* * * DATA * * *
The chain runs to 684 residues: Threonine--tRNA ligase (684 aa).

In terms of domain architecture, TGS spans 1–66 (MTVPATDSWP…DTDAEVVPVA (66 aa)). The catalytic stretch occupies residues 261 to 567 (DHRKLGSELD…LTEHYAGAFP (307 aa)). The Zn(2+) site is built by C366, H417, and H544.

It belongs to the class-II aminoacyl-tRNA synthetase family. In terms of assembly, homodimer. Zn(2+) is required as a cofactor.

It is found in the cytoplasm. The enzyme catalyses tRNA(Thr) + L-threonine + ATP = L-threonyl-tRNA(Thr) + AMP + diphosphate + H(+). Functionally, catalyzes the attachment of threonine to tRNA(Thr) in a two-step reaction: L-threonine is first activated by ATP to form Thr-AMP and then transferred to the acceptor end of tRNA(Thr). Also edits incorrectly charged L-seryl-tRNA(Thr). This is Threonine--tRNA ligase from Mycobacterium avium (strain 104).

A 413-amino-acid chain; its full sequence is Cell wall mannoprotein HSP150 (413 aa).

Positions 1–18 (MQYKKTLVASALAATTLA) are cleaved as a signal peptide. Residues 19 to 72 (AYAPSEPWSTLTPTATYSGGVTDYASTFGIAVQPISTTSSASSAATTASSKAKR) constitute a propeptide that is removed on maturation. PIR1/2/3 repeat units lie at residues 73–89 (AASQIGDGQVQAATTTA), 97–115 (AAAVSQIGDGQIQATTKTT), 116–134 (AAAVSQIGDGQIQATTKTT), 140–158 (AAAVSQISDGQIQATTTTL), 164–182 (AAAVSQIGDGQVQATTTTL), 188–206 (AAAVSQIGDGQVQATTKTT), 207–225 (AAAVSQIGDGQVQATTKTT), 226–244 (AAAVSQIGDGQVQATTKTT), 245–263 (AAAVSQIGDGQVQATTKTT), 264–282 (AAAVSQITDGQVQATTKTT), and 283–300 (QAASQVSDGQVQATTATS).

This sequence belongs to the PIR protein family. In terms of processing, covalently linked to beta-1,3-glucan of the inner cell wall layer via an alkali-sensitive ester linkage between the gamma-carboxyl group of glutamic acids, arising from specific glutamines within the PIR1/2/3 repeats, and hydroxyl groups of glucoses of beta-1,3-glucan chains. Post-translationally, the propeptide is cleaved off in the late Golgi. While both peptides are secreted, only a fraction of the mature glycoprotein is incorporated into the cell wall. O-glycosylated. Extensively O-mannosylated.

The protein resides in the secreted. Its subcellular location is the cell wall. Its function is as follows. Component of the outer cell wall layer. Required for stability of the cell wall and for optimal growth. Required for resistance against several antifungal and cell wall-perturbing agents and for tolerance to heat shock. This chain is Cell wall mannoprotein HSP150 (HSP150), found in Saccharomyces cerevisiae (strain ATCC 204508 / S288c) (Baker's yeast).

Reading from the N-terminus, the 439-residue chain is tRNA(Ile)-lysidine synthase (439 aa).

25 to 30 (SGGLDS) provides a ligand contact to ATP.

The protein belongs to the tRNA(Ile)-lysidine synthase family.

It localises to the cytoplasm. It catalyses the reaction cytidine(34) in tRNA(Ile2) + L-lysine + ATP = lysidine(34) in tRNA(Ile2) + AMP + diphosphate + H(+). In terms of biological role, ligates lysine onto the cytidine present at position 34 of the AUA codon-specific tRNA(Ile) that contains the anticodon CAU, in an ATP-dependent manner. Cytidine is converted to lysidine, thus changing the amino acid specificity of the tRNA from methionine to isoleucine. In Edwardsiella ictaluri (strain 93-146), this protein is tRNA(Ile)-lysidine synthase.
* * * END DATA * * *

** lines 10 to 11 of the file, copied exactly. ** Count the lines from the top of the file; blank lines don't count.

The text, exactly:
25 to 30 (SGGLDS) provides a ligand contact to ATP.

The protein belongs to the tRNA(Ile)-lysidine synthase family.